About 10 years or so ago, I asked my daughter what she wanted for her birthday. Her reply? VIP tickets to see Dave Giles at the Cockpit in Leeds. You got to meet up with Dave before the show, have tea, listen to the sound check, get a bag load of signed and exclusive goodies, and then watch the gig.
Being the great dad I am, I duly obliged, and a small part of his fan base grew.
Back then, I was working on a local radio station & managed to grab a chat with the man himself for my show.
Here I am, all these years later, and I’ve just taken her to see Dave and his Nashville backing band, the ’79 Sound, at the Night and Day cafe on Oldham Street for the penultimate night of his new album launch tour, and I have to say, found myself very happily whiling away a few hours, listening to some great music, played by some ass kicking musicians.
The album, Tennessee and 48th, was in part crowdfunded and recorded in Nashville in January of this year. It’s a very accomplished piece of work, and hangs together beautifully.
Hearing it live can sometimes be a different beast altogether.
Dave has either been very lucky, or very wise. His backing band of Nashville musicians plays to each other’s strengths and the whole set simply bounces off the walls and you can’t help but tap your feet.
Dave wrote most of the album before heading off to the USA on what was probably the biggest gamble of his career, and it comes across as a really polished set. The whole idea of this short tour is to get the album out there to audiences who have supported him in the past, as well as hopefully a few new fans who may have heard it on Spotify.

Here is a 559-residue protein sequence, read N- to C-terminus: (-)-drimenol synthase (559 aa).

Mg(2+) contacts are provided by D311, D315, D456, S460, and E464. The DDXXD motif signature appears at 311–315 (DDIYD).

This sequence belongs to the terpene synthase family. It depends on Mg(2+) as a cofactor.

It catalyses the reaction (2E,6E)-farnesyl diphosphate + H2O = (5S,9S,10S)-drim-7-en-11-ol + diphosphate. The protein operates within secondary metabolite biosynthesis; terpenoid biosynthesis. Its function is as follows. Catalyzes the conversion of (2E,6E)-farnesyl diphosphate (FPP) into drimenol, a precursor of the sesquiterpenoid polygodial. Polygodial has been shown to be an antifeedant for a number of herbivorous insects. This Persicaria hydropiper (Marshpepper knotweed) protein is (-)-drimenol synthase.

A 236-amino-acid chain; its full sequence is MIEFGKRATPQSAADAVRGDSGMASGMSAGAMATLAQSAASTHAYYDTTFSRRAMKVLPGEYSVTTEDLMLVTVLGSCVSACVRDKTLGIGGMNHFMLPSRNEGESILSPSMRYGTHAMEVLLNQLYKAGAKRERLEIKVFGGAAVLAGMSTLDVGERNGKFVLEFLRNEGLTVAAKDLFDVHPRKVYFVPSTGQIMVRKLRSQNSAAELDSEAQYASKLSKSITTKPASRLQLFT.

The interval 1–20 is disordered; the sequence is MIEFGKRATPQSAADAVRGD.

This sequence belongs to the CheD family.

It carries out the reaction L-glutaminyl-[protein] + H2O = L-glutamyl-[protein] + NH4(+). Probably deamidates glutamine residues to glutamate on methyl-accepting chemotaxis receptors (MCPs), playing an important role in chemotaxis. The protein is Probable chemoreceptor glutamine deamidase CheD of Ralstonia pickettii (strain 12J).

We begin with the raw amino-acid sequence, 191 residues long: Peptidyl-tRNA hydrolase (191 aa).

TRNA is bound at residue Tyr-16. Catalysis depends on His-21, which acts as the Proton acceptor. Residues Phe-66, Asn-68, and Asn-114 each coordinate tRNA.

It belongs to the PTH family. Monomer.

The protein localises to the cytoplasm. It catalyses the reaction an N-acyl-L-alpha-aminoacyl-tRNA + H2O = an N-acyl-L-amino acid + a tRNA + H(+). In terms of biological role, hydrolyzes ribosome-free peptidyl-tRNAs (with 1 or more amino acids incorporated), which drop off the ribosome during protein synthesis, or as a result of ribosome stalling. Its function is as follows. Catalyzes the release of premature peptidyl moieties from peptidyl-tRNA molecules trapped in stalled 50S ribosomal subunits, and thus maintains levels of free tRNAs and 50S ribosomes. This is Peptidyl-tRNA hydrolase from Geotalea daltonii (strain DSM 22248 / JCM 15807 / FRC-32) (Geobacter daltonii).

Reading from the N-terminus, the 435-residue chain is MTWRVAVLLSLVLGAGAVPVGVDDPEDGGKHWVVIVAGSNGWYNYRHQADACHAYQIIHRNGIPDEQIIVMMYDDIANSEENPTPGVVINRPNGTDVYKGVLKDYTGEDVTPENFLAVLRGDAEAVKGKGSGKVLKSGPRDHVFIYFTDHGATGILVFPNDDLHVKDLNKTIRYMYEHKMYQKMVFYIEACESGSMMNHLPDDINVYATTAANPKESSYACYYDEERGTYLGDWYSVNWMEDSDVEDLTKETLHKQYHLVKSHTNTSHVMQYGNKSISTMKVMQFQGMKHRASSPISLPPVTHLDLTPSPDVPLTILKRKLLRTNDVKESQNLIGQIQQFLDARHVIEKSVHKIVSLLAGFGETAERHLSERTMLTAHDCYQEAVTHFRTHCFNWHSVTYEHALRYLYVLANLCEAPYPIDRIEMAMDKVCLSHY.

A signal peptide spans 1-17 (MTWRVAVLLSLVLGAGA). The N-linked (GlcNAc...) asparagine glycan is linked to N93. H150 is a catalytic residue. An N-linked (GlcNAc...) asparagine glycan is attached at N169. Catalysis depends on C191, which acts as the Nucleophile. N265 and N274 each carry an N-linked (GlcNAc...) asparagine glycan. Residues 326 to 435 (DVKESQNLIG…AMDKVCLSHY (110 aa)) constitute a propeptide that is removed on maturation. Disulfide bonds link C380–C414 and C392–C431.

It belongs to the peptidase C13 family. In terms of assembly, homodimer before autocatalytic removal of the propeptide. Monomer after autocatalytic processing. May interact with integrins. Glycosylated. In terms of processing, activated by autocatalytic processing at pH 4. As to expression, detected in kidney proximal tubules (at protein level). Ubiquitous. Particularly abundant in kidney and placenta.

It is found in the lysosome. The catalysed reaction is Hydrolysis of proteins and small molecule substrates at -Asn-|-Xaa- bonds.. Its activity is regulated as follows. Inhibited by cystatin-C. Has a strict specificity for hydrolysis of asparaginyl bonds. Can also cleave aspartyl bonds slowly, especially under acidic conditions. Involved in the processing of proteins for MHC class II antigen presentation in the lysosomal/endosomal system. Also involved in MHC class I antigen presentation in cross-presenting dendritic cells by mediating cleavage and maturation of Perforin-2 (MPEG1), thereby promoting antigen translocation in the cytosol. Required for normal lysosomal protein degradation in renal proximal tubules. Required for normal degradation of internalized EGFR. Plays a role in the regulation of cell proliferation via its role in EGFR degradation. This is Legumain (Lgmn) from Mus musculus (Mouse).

If the finished product is what you can achieve in Nashville with £20k, more power to him!
For the gigs themselves, Dave is supported by Nick Parker and Pete RG, two very different and contrasting acts to Dave’s laid back style. Both acts in their own way doing what opening acts are supposed to do, warm up the crowd for the headliner.
To be fair, Dave Giles knows his audience, in some cases personally, such is the fan base he has built up over the years, and he moves easily through the venue before taking the stage greeting fans as if they are old friends he’s not seen for a while, which for the most part is true, having also done a series of living room gigs for fans up and down the UK.
Once on stage, it’s easy to see why Dave has built up such a loyal following. His easy going style plays perfectly with the mixture of people in his audience, and there is soon a decent crowd around the front of the stage happily moving to the new album, most of whom already seem to know each new track by heart.
Its great to see an act who is not only in touch with his fans, but so approachable both before and after the gig.
Sadly, this was the penultimate night of the tour, but rest assured, as soon as he announces another gig in the North West, get on to the tickets as quick as you can, because although he has a “pay what you feel like” policy (‘…and if you feel you’ve paid too much, come and see me, I’ll refund you.’) his gigs are always pretty much sold out well in advance of the night.
Dave also has a very interesting merchandise stall (run by no other than his Dad!) which includes the usual T-shirts and hoodies to different teas and mugs. All available on line as well as at the shows.
Easily a 5* show from beginning to end.